The technology behind Pasadena-based Materia remained relatively low profile for the first seven years after its birth in a Caltech lab.


Then its co-founder and board member Robert Grubbs won the 2005 Nobel Prize in Chemistry for his work on Materia.


The last three years have been a boom time for the chemical catalyst company. Over the past 18 months alone its employee base has doubled to 80 people.


This month, the company announced that it raised $40 million in venture funding for a startup called Elevance Renewable Sciences Inc. The joint project started three years ago with Cargill Inc., one of the world's largest producers of agricultural oils, after Elevance received a $1.8 million grant from the U.S. Department of Energy.


For the Elevance startup, Materia will apply its technology to Cargill's renewable oils, such as those from soy, canola and corn. The Materia process will replace petroleum in production of commercial grade waxes, lubricants and additives. Candles manufactured in this way are already being sold under the name NatureWax. They burn cleaner and hold more fragrance than those made with petroleum.


This recent round of funding for Elevance was led by investments from TPG Star and TPG Biology Partners II.


Materia holds 350 patents worldwide related to metathesis, a chemical process that allows rearrangement of carbon bonds. The company applies this technology to new chemical, pharmaceutical, and plastic products. Its revenues flow from licensing its technology, sponsoring research, and sales of active ingredients. One such product is insect pheromones, an alternative to pesticides.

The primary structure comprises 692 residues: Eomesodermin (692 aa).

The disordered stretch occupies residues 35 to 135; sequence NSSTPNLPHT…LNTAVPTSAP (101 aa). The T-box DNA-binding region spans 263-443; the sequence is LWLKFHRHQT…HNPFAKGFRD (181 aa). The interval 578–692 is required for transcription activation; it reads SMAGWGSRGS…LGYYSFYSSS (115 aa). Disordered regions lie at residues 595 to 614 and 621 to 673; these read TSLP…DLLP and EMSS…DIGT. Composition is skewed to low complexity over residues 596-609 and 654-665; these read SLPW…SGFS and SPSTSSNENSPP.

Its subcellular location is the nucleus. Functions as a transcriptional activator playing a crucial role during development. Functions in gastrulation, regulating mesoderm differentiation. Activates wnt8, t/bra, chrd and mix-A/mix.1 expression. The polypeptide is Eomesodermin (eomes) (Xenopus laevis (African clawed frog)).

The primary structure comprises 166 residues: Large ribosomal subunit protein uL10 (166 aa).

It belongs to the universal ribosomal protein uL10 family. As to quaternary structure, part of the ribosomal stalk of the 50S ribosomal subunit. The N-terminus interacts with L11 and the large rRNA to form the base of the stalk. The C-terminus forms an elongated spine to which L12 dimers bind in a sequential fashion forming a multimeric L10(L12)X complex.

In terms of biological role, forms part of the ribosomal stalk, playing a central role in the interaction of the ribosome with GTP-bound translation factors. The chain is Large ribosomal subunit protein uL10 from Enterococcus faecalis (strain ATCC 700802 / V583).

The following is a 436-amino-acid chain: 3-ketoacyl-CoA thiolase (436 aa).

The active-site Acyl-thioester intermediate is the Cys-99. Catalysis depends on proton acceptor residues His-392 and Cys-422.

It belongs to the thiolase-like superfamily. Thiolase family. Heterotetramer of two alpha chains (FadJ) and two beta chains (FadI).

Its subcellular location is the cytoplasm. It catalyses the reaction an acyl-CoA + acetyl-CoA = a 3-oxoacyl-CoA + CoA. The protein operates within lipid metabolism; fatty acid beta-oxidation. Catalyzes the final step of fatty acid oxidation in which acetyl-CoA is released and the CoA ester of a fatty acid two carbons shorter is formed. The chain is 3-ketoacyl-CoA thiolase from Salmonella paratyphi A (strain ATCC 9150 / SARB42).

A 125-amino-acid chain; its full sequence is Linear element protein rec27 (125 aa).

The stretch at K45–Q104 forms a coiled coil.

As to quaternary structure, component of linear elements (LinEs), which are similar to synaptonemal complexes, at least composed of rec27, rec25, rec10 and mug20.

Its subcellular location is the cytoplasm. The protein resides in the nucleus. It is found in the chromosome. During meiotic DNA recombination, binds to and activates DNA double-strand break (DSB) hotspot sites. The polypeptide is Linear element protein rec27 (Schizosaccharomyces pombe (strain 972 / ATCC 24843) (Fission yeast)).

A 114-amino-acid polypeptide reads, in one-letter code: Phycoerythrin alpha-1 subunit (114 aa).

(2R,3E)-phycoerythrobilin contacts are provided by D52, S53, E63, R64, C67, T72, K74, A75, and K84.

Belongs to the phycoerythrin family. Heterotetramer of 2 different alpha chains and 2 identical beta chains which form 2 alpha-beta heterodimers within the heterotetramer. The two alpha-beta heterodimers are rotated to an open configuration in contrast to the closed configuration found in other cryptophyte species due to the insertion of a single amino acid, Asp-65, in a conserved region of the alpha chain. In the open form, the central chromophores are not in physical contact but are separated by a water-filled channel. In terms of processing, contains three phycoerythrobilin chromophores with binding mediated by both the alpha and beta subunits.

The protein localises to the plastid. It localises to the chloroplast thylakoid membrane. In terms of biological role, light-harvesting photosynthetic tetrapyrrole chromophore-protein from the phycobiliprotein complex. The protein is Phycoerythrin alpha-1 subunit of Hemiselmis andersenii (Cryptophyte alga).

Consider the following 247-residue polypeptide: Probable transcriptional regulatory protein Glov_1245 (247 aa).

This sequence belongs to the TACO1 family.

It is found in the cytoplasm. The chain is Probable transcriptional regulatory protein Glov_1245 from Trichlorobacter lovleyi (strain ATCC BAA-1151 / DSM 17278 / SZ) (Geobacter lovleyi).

Drive Through

Brentwood-based LeadPoint, an operator of an online marketplace for leads, has seen buyers double to 3,000 over the past year. Sellers have grown by about 70 percent.

Buyers are auto dealers, for example, who purchase leads from Yahoo Autos, which sells the contact information of a consumer that filled out a form to get a quote about a car through the site. LeadPoint serves as a marketplace for that transaction and takes a commission usually under 20 percent of the sale.

"Our technology allows our site to function like a real-time auction," said Marc Diana, co-founder and chief executive of the company. "It's a marketplace where consumers are matched with service providers."

Before LeadPoint, Diana was on the founding team of LowerMyBills.com, a comparison shopping site that sold to Experian for $380 million in 2005.

Brentwood-based LeadPoint started four years ago but it's already 100 employees strong.

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